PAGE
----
EDINA, Minn. — On Sunday, Minnesota will allow its citizens to purchase beer on Sunday. The legislation, which has been a priority for Republicans in the House and Senate for the past few years, finally became a reality during the past legislative session.
Many Republicans and big name wine, beer, and spirits retailers were thrilled with the passage of new liquor law. So much so that Surdyk’s, a big-box retail chain, opened its Sunday sales doors early, incurring a hefty fine from the city of Minneapolis.
Last year, some municipal liquor stores were concerned with the prospects of opening up for a seventh day. The Pioneer Press reports that in 2016 many were concerned that adding Sunday as a business day would not increase revenue, but rather spread it out over a seven-day period, rather than six.
However, it seems like local municipal liquor store owners are excited for the prospects of being opened for a seventh day.
Cities like Eden Prairie and Edina, who own liquor stores, have been advertising a weekend full of wine tastings and big discounts to celebrate the first open Sunday.
“This is certainly an exciting time for our customers and we promise we will be delivering the same world class service we provide Monday-Saturday on Sunday as well,” Josh Furbish, the General Manager of the Edina Liquor stores told Alpha News.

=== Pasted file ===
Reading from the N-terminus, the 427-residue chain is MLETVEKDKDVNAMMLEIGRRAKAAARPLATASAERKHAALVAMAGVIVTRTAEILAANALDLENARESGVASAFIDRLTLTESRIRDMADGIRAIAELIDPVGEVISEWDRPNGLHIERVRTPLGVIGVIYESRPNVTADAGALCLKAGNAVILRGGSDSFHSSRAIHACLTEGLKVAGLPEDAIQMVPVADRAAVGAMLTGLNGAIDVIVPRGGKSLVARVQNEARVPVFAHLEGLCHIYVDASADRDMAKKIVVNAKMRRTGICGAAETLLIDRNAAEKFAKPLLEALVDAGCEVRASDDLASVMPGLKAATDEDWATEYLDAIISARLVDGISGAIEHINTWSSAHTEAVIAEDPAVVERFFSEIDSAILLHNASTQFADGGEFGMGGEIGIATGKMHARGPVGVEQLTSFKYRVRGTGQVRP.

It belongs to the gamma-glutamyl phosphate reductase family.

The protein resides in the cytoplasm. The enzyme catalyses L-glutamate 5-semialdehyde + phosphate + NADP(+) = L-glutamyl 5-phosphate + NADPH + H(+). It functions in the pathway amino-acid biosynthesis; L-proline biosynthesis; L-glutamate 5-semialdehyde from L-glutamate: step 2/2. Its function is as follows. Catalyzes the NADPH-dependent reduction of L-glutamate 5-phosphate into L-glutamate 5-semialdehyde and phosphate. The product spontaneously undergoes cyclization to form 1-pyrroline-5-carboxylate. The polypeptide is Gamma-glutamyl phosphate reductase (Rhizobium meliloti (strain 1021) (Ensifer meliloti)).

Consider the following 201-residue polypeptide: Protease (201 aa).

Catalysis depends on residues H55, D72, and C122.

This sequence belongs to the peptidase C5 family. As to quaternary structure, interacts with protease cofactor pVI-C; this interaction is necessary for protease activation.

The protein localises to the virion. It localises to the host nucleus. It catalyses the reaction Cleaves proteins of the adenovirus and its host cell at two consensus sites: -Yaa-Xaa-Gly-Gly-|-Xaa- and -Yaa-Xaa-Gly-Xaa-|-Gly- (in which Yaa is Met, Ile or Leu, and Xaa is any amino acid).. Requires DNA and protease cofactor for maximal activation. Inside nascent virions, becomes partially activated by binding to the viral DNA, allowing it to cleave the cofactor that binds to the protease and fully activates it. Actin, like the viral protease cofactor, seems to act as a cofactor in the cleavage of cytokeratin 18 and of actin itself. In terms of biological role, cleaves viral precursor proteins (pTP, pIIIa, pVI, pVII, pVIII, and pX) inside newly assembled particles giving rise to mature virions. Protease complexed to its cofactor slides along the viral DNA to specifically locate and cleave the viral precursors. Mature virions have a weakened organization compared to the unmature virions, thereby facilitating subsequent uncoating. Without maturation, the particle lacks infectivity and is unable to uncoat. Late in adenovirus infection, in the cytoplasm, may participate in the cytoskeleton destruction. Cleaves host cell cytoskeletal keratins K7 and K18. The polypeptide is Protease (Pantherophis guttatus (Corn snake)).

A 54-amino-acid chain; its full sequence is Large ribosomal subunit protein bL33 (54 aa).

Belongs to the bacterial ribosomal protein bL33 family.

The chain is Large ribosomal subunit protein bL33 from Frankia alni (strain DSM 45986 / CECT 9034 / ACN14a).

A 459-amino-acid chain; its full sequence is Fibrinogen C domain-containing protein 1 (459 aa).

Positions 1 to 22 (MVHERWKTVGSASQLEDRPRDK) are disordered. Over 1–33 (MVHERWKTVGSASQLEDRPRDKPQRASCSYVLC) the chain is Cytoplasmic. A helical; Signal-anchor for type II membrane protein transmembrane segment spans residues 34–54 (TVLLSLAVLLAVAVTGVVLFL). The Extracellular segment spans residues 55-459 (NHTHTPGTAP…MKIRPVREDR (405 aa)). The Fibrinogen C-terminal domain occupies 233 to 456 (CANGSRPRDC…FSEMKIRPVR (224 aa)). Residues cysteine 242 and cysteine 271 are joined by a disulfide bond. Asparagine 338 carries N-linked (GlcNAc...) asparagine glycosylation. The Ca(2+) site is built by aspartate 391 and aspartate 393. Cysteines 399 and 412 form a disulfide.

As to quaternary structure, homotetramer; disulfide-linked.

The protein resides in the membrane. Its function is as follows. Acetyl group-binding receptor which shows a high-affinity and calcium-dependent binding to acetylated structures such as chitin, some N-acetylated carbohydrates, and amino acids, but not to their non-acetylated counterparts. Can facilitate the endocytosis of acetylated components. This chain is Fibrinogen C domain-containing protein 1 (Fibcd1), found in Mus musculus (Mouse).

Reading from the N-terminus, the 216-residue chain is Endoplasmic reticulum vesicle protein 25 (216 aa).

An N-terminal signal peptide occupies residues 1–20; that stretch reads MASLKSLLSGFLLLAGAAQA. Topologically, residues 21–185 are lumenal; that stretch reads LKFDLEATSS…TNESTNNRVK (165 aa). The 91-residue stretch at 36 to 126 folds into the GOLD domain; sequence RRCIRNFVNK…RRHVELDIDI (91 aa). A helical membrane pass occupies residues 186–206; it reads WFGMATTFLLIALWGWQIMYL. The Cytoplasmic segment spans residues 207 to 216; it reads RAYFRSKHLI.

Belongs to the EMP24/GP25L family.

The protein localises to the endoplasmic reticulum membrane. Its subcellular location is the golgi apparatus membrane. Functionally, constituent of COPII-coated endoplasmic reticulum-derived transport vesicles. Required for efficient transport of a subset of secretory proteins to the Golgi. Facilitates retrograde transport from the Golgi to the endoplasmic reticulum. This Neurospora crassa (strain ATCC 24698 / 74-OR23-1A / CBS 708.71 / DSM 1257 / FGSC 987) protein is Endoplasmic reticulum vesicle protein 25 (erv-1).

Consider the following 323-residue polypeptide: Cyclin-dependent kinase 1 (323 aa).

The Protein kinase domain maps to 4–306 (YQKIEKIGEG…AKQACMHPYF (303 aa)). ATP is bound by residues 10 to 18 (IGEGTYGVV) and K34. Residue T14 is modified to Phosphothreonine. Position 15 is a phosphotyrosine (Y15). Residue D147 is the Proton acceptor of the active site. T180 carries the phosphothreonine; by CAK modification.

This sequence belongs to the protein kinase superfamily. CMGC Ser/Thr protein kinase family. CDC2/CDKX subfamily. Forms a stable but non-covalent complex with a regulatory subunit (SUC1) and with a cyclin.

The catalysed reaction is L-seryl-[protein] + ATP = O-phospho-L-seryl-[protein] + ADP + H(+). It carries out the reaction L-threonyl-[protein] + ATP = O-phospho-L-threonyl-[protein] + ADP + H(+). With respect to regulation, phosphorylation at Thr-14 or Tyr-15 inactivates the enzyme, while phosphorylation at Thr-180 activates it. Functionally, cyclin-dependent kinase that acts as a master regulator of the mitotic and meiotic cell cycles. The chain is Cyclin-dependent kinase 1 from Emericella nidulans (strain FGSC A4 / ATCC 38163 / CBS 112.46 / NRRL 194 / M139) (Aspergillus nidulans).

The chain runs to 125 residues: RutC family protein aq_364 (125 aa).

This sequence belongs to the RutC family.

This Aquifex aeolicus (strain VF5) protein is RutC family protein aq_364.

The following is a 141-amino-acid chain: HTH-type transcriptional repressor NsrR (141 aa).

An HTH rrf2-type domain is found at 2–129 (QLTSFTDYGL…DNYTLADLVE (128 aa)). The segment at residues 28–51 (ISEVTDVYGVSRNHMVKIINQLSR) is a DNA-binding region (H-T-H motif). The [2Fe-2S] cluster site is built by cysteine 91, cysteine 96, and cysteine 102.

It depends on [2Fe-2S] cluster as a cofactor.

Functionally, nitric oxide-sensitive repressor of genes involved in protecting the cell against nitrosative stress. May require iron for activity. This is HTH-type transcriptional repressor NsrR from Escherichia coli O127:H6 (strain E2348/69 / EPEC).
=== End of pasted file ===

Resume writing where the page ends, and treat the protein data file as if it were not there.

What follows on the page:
Furbish explained that while cities like Edina won’t know for some time whether Sunday sales will have a negative impact on the revenue of the city, they’ve had time to prepare.
“We decided to open all of our stores an hour later than we had been during the week and as a result added only one additional operating hour to our work week, Furbish said. “This will certainly still raise our operating expenses slightly but it will not have a significant impact on our overall financial health.”
A report from the Distilled Spirits Council of the United States show states who have implemented Sunday sales, saw anywhere from a one to nine percent increase in sales, generated from Sunday alone.
“Why not Sundays?,” a MN Consumer First Alliance coalition project estimates that Minnesota lost more than $10 million annually in revenue due to a ban on Sunday liquor sales.
Big box retailers like Surdyk’s or Total Wine will now be competing with local municipal liquor stores. But Furbish encouraged residents to continue shopping local.